7000km and country number 7 (Kenya)

With our quads still feeling the deep burn from our Kilimanjaro hike, we  crossing into Kenya back on the road and climbing into Kenya.  Lodging close to the border at what we thought was affordable accommodation we realised the next day it was probably for good times :)                                     

                                               Border crossing into Kenya

Border crossing into Kenya was a breeze with friendly officials and a 1 month free visa on arrival, however this was the first time each of us had to open one bag – it was more of a formality, likely to be induced by Jitens dreadlocks

                                                View of Killi from Kenya
Entering the country from Oloitokitok the road is bordered on the east by Tsavo and on the west by Ambosili national parks, no wonder the locals warned us to be careful of wild animals as fences are unheard of
We spent our first night camping in a vegetable garden belonging to a Masaai youth – Kivo, who shared stories of animal encounters and cultural traditions with us.  I take my helmet off to these pastoral herders who look after their cattle in the midst of big 5 – they have balls of steel.  

Vegetable garden and Kilimanjaro in background                Sunset at the garden
We were awoken the next morning by the frantic barking of dogs at 5am, but it was only a passing giraffe.  It is not uncommon for elephant and lion to come drink from the farms water source.

At Emali we joined the notoriously busy Nairobi – Mombasa highway and cycled towards Nairobi via Sultan Hamoud and Athi River; staying over on route this time with a Samburu man – Ebrahim, who treated us to dinner and kindly gave us a sheltered porch to sleep in as it was pouring with rain.
Here we had our first and last taste of Miraa – a bitter leafy twig chewed by locals to pass time and contemplate life.
Arriving in Nairobi we were met by a family friend of Jiten – Adash from Statpack who kindly gave us a much anticipated, hearty home cooked meal and a place to stay.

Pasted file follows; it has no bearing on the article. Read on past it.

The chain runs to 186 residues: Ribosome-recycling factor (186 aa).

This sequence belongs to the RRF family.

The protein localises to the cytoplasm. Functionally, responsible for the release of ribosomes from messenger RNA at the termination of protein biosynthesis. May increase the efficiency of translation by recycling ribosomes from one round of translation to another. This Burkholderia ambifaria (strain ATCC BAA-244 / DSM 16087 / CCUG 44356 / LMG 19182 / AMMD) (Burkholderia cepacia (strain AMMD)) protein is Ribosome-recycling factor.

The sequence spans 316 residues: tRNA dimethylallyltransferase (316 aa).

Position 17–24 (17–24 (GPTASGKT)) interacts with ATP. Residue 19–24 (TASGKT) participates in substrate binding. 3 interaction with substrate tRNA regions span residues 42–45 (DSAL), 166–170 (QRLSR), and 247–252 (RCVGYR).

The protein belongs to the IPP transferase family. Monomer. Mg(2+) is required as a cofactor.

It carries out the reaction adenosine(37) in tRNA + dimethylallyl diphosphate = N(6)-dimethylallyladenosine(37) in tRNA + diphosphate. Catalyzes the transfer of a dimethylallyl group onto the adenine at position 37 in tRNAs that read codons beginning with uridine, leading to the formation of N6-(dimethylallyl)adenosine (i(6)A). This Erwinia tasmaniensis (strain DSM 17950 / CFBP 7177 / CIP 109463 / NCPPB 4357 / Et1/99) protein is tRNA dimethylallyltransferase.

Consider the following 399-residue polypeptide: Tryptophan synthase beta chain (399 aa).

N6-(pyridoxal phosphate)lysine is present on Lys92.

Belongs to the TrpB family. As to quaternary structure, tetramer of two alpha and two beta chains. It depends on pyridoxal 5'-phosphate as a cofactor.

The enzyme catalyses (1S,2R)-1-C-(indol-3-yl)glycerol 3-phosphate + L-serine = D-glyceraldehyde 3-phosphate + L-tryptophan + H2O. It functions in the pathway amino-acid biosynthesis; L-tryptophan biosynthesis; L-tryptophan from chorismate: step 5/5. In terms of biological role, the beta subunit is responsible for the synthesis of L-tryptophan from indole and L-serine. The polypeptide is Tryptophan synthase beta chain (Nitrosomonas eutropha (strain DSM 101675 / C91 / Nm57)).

Nairobi is a bustling city – by far the largest we have passed so far, with traffic worse than Dar Es Salaam, multiple tourist attractions, a thriving Indian community (spicy food), fancy malls comparable to S. Africa where you can find anything besides bicycle spares!!
Our anticipated 3 day rest turned into 7 as we searched for spares and waited for our bikes to be serviced.  Ria and I put on a new rear rim and Jiten changed his bottom bracket and crank.
Making the most of our extended stay we explored the city and visited the ever popular Carnivore.

                                               Carnivore Grrrrr

 As planned we met Daniel (managing director) from ANAW (Africa Network For Animal Welfare) with whom we had organised our veterinary volunteer work with.  The ANAW charity has an impressive set up with an efficient and organised team co-ordinating multiple projects relating to animal welfare.  Check out their website at www.anaw.org
We were hoping to go out with armed rangers on a de snaring and rescue project but ironically needed more time.
On 21st September we went to Dagorette district where we were welcomed by the councillor and chief, followed by our vaccination and treatment campaign organised by ANAW.  A very productive day as we treated 206 animals in need!

Vaccination campaign                                                   ANAW field team
Before leaving Nairobi we were fortunate to get an interview with Raabia from East FM, and also get into the local paper and TV news – all in an effort of increasing publicity and driving donations.

On route to lake Naivasha the views of the Rift Valley is breathtaking, we cycled along the escarpment with the Rift dropping hundreds of metres below, across which Savannah grasslands reach out beyond the horizon.
At the lake we feasted on a Goat leg that we grilled to perfection – a great improvement from our previous, failed attempt at braaing a Catfish..

                                               Rift Valley

Sunday 25th September our plan was to cycle through Hells Gate National Park, before heading further North, but things did not pan out this way......just before departure I noticed Jiten had a Mavic rim on his rear wheel, and this was not previously the case?  The bike shop in Nairobi had stuffed up and put Ria's cracked Mavic rim on Jiten's bicycle!!